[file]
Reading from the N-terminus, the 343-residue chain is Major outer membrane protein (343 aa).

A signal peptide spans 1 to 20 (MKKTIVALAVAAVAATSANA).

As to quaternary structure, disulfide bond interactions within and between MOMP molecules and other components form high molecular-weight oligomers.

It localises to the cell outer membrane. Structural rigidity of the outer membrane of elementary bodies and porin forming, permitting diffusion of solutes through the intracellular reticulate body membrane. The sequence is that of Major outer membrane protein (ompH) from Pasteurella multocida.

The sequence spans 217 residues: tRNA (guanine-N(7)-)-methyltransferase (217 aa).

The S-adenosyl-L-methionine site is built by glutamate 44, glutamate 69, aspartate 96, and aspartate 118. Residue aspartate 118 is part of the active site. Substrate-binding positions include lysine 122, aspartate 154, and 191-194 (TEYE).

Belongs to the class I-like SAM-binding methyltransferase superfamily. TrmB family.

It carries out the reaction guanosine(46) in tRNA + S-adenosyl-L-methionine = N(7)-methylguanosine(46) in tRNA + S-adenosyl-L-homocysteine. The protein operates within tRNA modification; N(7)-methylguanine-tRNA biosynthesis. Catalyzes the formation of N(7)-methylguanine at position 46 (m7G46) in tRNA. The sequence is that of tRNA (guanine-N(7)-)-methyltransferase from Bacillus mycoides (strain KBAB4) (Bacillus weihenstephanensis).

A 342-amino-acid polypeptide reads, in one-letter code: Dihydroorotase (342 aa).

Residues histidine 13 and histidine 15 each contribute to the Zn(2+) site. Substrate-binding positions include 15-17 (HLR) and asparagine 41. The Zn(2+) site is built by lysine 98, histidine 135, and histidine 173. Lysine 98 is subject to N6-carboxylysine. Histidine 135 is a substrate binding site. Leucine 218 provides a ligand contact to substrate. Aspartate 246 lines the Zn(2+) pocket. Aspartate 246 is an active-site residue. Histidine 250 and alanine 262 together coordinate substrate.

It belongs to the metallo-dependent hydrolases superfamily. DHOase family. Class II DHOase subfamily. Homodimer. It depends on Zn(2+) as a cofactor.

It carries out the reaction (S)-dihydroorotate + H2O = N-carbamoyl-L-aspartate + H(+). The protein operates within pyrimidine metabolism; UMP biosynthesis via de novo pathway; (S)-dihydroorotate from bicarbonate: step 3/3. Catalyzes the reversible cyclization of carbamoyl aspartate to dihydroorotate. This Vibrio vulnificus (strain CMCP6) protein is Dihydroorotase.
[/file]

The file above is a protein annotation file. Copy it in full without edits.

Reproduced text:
Reading from the N-terminus, the 343-residue chain is Major outer membrane protein (343 aa).

A signal peptide spans 1 to 20 (MKKTIVALAVAAVAATSANA).

As to quaternary structure, disulfide bond interactions within and between MOMP molecules and other components form high molecular-weight oligomers.

It localises to the cell outer membrane. Structural rigidity of the outer membrane of elementary bodies and porin forming, permitting diffusion of solutes through the intracellular reticulate body membrane. The sequence is that of Major outer membrane protein (ompH) from Pasteurella multocida.

The sequence spans 217 residues: tRNA (guanine-N(7)-)-methyltransferase (217 aa).

The S-adenosyl-L-methionine site is built by glutamate 44, glutamate 69, aspartate 96, and aspartate 118. Residue aspartate 118 is part of the active site. Substrate-binding positions include lysine 122, aspartate 154, and 191-194 (TEYE).

Belongs to the class I-like SAM-binding methyltransferase superfamily. TrmB family.

It carries out the reaction guanosine(46) in tRNA + S-adenosyl-L-methionine = N(7)-methylguanosine(46) in tRNA + S-adenosyl-L-homocysteine. The protein operates within tRNA modification; N(7)-methylguanine-tRNA biosynthesis. Catalyzes the formation of N(7)-methylguanine at position 46 (m7G46) in tRNA. The sequence is that of tRNA (guanine-N(7)-)-methyltransferase from Bacillus mycoides (strain KBAB4) (Bacillus weihenstephanensis).

A 342-amino-acid polypeptide reads, in one-letter code: Dihydroorotase (342 aa).

Residues histidine 13 and histidine 15 each contribute to the Zn(2+) site. Substrate-binding positions include 15-17 (HLR) and asparagine 41. The Zn(2+) site is built by lysine 98, histidine 135, and histidine 173. Lysine 98 is subject to N6-carboxylysine. Histidine 135 is a substrate binding site. Leucine 218 provides a ligand contact to substrate. Aspartate 246 lines the Zn(2+) pocket. Aspartate 246 is an active-site residue. Histidine 250 and alanine 262 together coordinate substrate.

It belongs to the metallo-dependent hydrolases superfamily. DHOase family. Class II DHOase subfamily. Homodimer. It depends on Zn(2+) as a cofactor.

It carries out the reaction (S)-dihydroorotate + H2O = N-carbamoyl-L-aspartate + H(+). The protein operates within pyrimidine metabolism; UMP biosynthesis via de novo pathway; (S)-dihydroorotate from bicarbonate: step 3/3. Catalyzes the reversible cyclization of carbamoyl aspartate to dihydroorotate. This Vibrio vulnificus (strain CMCP6) protein is Dihydroorotase.